Firefighter bravely shares his mental health story ahead of 250km mega marathon challenge
- Credit: James Bull
A Hertfordshire-based firefighter with 20 years' experience has bravely shared his story of battling trauma, ahead of a 250km 'ultra marathon' - which he hopes will raise thousands of pounds for mental health charities.
James Bull is currently Station Commander at Hitchin and Royston Fire Stations, and has worked for the Herts Fire and Rescue Service for 20 years.
James and his team are often thrown into dangerous situations at a moment's notice. On one hand, he says the job lets him see the "best of humanity", but at other times it has pushed him headfirst into "the worst tragedies".
"Of course it all builds up - PTSD, depression, paranoia and anxiety," James says.
"In 2006, I had a breakdown. It changes who you are, and affects every part of your life.
"No-one knew about it, I felt like I couldn't tell anyone apart from my closest family and friends. At that time, I was not in the right place to properly seek recovery and get better."
For years, James felt like he couldn't share his story - for fear of being reprimanded by peers and because mental health was still such a taboo.
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According to their 2019 Blue Light support programme, figures from national mental health charity MIND indicate "mental health, stress and wellbeing remain significant issues for the emergency services."
But, in 2017 something changed for James, and he made the decision to seek out counselling. He explained that this was the start of his journey towards recovery.
"I had just started a family, and I was determined to seek help for them. I wanted my son to grow up with his dad around," he continued.
"I'm not fully there yet, but I'm making good progress.
"We have all the best technology in the world to treat physical injuries, but for too long we haven't realised that mental health needs to be treated in the same way, like an injury.
"I am yet to meet someone serving who isn't damaged in some way.
"We at the fire service are getting much better at helping with mental health compared to when I first joined. We're able to spot the signs and intervene early now with the guys and the girls if they're struggling, which is great."
But counselling hasn't been his sole remedy. Alongside therapy, James spends hours exercising and working out each day, something he calls his "extra medicine".
In the wake of sharing his story, James is also aiming to raise thousands of pounds for The Fire Fighters Charity and awareness of mental health in the emergency services.
So he's taking on the "toughest foot race on Earth" - The Marathon Des Sables in Morocco.
Starting in the gruelling Sahara Desert, participants race to a finish line that is more than 150 miles away, traversing sand-filled dunes and battling temperatures of 50°C en route. All in all, they run the approximate distance of six marathons over a week.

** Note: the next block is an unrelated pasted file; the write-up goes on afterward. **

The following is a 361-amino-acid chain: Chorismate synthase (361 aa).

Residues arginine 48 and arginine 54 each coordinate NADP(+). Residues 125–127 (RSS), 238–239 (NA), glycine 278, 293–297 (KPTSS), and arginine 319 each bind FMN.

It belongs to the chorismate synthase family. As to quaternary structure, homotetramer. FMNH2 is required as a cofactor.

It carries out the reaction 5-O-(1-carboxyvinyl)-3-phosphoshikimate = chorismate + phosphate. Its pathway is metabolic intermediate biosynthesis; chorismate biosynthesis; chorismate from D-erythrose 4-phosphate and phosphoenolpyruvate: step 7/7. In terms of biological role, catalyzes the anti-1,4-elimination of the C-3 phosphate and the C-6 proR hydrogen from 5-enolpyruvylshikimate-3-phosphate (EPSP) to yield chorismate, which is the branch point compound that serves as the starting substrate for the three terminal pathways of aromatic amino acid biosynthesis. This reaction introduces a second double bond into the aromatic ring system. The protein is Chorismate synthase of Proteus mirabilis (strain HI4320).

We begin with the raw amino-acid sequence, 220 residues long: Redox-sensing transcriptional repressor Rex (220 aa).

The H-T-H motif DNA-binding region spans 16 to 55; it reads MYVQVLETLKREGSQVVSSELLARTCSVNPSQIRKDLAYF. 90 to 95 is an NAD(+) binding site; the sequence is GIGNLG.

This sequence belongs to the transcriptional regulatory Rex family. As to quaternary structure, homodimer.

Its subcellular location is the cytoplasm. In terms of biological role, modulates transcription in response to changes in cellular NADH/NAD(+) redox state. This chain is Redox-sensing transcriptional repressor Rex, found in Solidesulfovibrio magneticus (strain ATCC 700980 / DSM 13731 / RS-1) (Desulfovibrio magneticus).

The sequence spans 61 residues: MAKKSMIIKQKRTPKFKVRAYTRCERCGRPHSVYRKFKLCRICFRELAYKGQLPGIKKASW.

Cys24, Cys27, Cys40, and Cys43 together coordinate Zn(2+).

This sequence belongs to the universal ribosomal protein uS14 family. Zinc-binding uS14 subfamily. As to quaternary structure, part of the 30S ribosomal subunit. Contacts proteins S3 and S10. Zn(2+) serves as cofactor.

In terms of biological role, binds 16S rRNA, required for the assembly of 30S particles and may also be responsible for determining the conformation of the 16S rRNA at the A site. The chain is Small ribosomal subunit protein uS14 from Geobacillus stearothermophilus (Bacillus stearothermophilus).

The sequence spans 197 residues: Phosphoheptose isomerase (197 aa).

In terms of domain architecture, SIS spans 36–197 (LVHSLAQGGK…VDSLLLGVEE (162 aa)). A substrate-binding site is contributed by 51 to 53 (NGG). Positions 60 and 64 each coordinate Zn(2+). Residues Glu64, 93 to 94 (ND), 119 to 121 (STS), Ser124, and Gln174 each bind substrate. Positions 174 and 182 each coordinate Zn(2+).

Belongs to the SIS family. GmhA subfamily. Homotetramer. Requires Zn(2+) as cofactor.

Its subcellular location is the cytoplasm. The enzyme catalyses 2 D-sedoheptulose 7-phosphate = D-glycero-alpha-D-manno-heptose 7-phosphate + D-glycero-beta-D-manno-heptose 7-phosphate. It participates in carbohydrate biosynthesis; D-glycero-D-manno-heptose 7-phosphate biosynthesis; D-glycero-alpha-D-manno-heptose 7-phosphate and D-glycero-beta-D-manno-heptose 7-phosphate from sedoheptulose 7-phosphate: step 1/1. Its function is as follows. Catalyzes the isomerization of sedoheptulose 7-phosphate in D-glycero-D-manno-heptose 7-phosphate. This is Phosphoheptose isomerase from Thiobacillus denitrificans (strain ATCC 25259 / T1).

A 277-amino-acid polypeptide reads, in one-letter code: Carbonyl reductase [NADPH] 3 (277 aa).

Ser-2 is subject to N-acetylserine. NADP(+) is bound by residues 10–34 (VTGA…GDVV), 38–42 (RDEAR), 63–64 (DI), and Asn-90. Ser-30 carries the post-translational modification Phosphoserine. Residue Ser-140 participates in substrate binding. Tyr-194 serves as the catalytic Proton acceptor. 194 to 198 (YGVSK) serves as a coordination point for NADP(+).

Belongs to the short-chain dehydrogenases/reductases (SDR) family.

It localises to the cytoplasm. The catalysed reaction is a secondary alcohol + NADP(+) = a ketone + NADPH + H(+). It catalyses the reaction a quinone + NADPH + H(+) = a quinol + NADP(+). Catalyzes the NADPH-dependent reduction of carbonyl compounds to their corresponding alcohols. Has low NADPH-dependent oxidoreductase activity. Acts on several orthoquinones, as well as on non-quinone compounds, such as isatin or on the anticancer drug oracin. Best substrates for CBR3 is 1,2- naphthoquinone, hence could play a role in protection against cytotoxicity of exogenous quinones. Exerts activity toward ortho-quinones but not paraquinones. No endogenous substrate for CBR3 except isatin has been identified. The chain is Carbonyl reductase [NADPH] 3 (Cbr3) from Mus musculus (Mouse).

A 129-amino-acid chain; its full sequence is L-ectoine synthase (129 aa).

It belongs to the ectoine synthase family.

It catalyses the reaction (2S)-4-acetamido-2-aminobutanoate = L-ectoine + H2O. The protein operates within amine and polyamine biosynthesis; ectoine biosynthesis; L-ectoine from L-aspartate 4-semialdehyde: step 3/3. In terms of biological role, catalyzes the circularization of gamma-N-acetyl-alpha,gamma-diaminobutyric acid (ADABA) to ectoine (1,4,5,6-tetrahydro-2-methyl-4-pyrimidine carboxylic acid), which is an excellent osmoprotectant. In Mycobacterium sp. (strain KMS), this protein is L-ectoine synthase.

The marathon has already been postponed multiple times thanks to the coronavirus pandemic, but James is hoping that by this October he will be given the green light to go ahead.
"I'm aware that most people think I'm completely bonkers for doing this," James says with a smile.
"But for me, it's the ultimate challenge. It will be a therapeutic experience and a chance for me to exorcise some demons."
James is no stranger to endurance challenges and he says they've become "synonymous" with him over the years, despite his supportive wife's growing protests.
"Of course she doesn't want me to put myself in danger, it's not an easy challenge that's for sure. But this has been a long-term goal for me and we've come to a compromise."
Training for the Marathon des Sables is no simple feat - James has 12 sessions a week, four of them weight lifting and eight are endurance and cardio preparation.
He's also sponsored by leading brands such as Precision Hydration, Sundried and Go Vox, a mental health online platform.
James' efforts will be shared in a documentary, set for release after the marathon, by Hide & Seek Media - with them recording him at home, work, during training and at 'Ultramarathons' over the last few years.
James adds: "You've got to be prepared for everything. One thing I keep hearing about the Marathon des Sables is: The person who goes out to the desert is different to the one that comes back."
"I think now, more than ever, mental health is a topic we have to talk about. And I hope I'm able to do my part with this challenge."
For more information about James' challenge, or to donate, visit justgiving.com/fundraising/james-rossano-bull
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